If you don't require that the primary cause of the formation be seismic or volcanic forces, another possibility is that it's the product of some sort of organism.
A non-mobile plant, animal, or microorganism that grows in a specific area will consume nutrients in the area, and deposit some sort of solid byproduct. As the needed resources are consumed, the organism will tend to expand outward in the direction where more resources are available.
Over a long time, this gives rise to a ring or circle of active organisms with a central area that contains few nutrients. Most growth happens where the most nutrients are, around the edges, and the nutrient-poor middle area has little or no growth.
The ring continues to expand, eventually producing a circular shape.
On earth, an example of such is a coral reef atoll.
Over time, as the coral builds up, it reaches the surface, and since it cant grow in the air, it must grow by expanding outward. The coral grows in the direction which has the best conditions for survival for the individual organisms(temperature, water conditions, food availability, etc.)
With continued growth, combined with erosion, this eventually creates a ring-shaped island, generally with a central lagoon. Over time, it forms a ring of separate islands. In extreme cases it can form a spectacular ring of rings, each containing additional rings, as found in the Maldives.
Atolls can take on various shapes, from circles and ovals to spiral-like shapes, even squares.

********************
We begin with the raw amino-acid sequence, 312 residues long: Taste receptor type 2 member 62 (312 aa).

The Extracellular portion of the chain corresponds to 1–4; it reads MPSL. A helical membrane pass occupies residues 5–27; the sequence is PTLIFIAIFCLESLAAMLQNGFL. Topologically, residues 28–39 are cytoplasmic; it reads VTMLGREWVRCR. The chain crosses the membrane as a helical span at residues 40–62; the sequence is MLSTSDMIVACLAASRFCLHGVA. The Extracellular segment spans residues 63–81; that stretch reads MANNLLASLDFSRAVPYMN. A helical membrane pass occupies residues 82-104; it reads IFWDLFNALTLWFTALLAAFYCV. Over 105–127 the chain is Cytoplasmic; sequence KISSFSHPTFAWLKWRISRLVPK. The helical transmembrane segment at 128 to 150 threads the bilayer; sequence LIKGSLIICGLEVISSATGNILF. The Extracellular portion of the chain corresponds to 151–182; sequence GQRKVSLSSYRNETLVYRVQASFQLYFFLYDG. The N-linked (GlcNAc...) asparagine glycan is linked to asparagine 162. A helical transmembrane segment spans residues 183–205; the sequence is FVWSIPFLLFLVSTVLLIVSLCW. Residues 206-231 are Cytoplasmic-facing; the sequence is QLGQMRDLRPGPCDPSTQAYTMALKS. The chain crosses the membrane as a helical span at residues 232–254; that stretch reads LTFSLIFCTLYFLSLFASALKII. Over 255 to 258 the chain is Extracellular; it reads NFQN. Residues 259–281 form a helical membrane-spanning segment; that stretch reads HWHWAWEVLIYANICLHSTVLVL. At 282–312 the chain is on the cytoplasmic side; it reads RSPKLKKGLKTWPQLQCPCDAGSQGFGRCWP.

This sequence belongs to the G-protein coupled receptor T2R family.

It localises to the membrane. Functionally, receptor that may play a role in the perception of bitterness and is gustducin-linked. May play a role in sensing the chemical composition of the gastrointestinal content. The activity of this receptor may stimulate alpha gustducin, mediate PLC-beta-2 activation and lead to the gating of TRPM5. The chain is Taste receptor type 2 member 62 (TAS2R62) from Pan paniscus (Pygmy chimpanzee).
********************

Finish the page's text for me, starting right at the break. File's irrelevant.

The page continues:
Atolls are commonplace in some parts of our world, but rare in others, so it could be that some unusual special combination of features on your world would give rise to an atoll-like structure which doesn't appear anywhere else.
Coral atolls are the most striking examples on Earth, but the basic concept is that an organism starts in a central location, consumes resources in that area, and then begins expanding outward to obtain more resources, leaving a central area which no longer grows.
There are other organisms which produce ring-shaped structures here on Earth.
A smaller scale example of the same phenomenon here is the fairy ring, which is a circle of mushrooms which appear around the edges of an underground fungus. As the fungus grows and expands, the outer edges are where the most nutrients are, so the fruiting bodies tend to appear there.
Ringworm fungal infection is another even smaller-scale example.
Since we're not talking about Earth in this case, you can use your imagination to come up with an organism which produces such a formation.
It's easy to imagine some sort of seaweed that accumulates silicates or carbonates and leads to the formation of stony atoll-like structures. Plankton, or even large creatures like some sort of big crustaceans which only move as juveniles, then collect carbonates on their shells and become immobile in adulthood.
Finally, some sort of intelligent or semi-intelligent life could produce such effects. Humans have produced oyster shell middens large enough to change the local landscape within a few centuries, so it's not hard to imagine some other creature over tens of thousands of years creating entire islands this way.